20 World War Two Posters Discouraging ‘Careless Talk’

During the Second World War, the US government had countless posters printed in order to assist with the war effort. Many were simple propaganda, designed to engender popular support for the war. Some was blatantly racist in nature, especially by the standards of today.

Other posters were less political — though they sometimes contained political overtones — and were primarily concerned with the possibility that sensitive military information could end up in enemy hands. These were often aimed at military personel who were privy to such information and might carelessly speak about it to friends and family, or possibly to a beautiful female spy. Others targeted civilians who may somehow have access to military data.

Here are 20 posters discouraging ‘careless talk’, mostly from the United States government, with a few examples from other Allied countries thrown in for comparison.

1. Careless Talk Costs Lives

careless talk lips ww2

Here the message is simply stated without any emotional imagery.

2. Wanted! For Murder

ww2 poster keep quiet

A photograph of a woman is used in the form of a ‘wanted’ poster to induce fear of repercussions for careless talk.

3. Americans Suffer When Careless Talk Kills!

careless talk ww2 old couple

Artwork of ‘typical American’ parents from the heartland grieving for their son, who has presumably died due to careless talk.

4. Keep It Under Your Hat!

keep it under your hat ww2

In other words: keep quiet!

5. Less Dangerous Than Careless Talk

careless talk snake

A poisonous rattle snake is less of a danger to the country than the enemies discovering sensitive information through careless talk.

6. Look Who’s Listening

careless talk hitler monkey

Hitler is depicted as listening in to a telephone call. Even on the telephone, there should be no careless talk.

7. Free Speech Doesn’t Mean Careless Talk!

careless talk parrot

A somewhat thoughtful poster asking Americans to differentiate between the right to free speech and passing secrets to the enemy.

8. Keep Your Trap Shut

careless talk japanese trap

This bit of mixed metaphor shows a characterised Japanese soldier caught in a trap, while telling American’s to keep theirs shut.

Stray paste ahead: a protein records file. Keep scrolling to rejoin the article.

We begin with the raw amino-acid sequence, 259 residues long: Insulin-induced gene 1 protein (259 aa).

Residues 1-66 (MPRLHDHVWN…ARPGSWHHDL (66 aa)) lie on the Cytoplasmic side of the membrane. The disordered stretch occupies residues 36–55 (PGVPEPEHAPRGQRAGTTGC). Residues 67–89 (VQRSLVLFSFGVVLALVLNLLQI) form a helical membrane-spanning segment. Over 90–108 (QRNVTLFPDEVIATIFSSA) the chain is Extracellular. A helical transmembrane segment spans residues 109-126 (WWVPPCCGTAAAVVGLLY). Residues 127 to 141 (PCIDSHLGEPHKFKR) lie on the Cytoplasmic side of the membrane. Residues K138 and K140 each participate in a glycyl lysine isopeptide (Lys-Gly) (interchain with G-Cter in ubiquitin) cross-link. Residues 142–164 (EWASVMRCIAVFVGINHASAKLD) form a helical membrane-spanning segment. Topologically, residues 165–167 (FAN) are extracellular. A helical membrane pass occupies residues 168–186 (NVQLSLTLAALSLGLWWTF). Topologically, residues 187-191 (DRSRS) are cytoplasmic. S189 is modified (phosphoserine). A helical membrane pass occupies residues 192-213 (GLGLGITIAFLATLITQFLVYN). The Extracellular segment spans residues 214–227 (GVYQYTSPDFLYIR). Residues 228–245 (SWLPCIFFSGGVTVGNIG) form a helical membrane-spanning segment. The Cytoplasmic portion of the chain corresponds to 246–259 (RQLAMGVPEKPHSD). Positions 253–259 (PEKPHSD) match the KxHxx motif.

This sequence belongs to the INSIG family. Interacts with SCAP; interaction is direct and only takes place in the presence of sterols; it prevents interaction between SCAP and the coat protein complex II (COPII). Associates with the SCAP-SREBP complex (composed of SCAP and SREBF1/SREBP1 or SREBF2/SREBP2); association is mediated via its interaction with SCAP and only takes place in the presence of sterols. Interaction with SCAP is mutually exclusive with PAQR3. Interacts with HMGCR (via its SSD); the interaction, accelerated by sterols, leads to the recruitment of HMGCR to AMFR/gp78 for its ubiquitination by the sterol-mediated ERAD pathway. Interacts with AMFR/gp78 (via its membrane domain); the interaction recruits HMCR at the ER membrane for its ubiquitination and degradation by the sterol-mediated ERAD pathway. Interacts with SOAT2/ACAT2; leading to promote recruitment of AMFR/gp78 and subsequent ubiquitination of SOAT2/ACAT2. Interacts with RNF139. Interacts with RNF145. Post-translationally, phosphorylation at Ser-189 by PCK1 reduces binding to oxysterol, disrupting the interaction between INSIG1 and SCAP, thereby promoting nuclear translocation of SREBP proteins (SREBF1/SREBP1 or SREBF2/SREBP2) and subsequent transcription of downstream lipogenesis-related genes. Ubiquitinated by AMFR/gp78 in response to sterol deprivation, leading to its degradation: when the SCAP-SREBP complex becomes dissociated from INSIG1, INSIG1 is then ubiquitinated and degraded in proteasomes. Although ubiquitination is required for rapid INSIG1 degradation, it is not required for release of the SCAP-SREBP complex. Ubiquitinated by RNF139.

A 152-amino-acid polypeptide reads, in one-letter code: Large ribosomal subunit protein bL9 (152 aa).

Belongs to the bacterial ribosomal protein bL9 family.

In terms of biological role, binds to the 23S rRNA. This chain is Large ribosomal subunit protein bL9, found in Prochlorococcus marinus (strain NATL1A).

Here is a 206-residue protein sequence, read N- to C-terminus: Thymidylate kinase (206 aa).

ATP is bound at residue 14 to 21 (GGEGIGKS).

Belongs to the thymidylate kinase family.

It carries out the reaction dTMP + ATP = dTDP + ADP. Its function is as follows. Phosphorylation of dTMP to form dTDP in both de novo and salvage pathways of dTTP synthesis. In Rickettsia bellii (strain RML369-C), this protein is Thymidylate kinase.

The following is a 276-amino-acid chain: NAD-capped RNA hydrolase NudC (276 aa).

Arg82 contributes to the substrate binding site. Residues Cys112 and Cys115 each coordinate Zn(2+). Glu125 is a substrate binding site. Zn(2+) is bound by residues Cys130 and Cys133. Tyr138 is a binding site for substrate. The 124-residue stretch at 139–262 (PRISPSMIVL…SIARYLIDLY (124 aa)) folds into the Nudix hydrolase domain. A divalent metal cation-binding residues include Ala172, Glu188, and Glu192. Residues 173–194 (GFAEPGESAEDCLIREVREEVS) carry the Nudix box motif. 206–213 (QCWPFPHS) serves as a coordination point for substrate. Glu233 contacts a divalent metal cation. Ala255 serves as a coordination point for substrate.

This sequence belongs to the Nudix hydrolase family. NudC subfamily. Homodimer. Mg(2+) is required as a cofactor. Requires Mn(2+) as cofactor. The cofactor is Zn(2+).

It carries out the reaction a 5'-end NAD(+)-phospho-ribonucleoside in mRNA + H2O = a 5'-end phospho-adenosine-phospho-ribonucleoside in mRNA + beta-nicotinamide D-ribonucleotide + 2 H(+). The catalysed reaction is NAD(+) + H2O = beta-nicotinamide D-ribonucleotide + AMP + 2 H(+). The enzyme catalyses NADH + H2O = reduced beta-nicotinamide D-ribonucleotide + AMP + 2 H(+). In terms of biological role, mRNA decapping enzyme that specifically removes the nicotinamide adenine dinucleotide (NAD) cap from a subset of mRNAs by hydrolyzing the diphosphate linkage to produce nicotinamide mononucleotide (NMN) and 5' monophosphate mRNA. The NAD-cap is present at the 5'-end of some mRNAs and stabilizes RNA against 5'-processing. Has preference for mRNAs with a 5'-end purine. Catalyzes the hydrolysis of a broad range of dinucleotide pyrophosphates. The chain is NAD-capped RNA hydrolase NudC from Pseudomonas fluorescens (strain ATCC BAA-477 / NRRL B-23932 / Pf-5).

9. Bits of Careless Talk Are Pieced Together By the Enemy

careless talk nazi map

Even the slightest piece of careless talk could provide vital clues to the Germans.

10. Don’t Kill Her Daddy With Careless Talk

careless talk little girl

Tugging on the heartstrings with a doe-eyed little girl who is grieving for her father, killed by careless talk.

11. Loose Lips Might Sink Ships

loose lips

A famous and enduring variant on the careless talk message.

12. Loose Talk Can Cost Lives

hitler bench ww2

‘Loose talk’ is another variant. Don’t use sensitive information to brag to your girlfriend, soldier.

 13. Sailor Beware!

loose talk sailor

Same goes for you, sailor.

14. Closed for the Duration

careless words tape on lips

Like a business in the off season, Americans are told to keep their mouths shut for the entire war.

15. Careless Talk Got There First

careless talk battlefield

The point is driven home with a vivid image of an American soldier being killed on an Asian beach.

16. Don’t Kill Americans by Careless Talk!

careless talk banner

A clear instruction to American military personel who using public transport.

17. ‘Ware Spies! — Keep It Under Your Hat! (British)

careless talk british under hat

A British version of the ‘keep it under your hat’ metaphor.

18. Keep Mum She’s Not So Dumb! (British)

keep mum uk ww2

That charming socialite at the local club could be a German spy.

19. Silence de Ta Part (Canada)

careless talk ww2

The French-Canadian answer to ‘careless talk’.

20. ‘No Chatter’ (Soviet Union)

russian don't chatter ww2

A Soviet version of the ‘careless talk’ campaign.

Graham is an editor and contributor at Made From History. A London-based writer originally from Washington, DC, he holds a master's degree in Cultural History from Malmö University in Sweden. Graham also contributes environmental news articles to asiancorrespondent.com and latincorrespondent.com.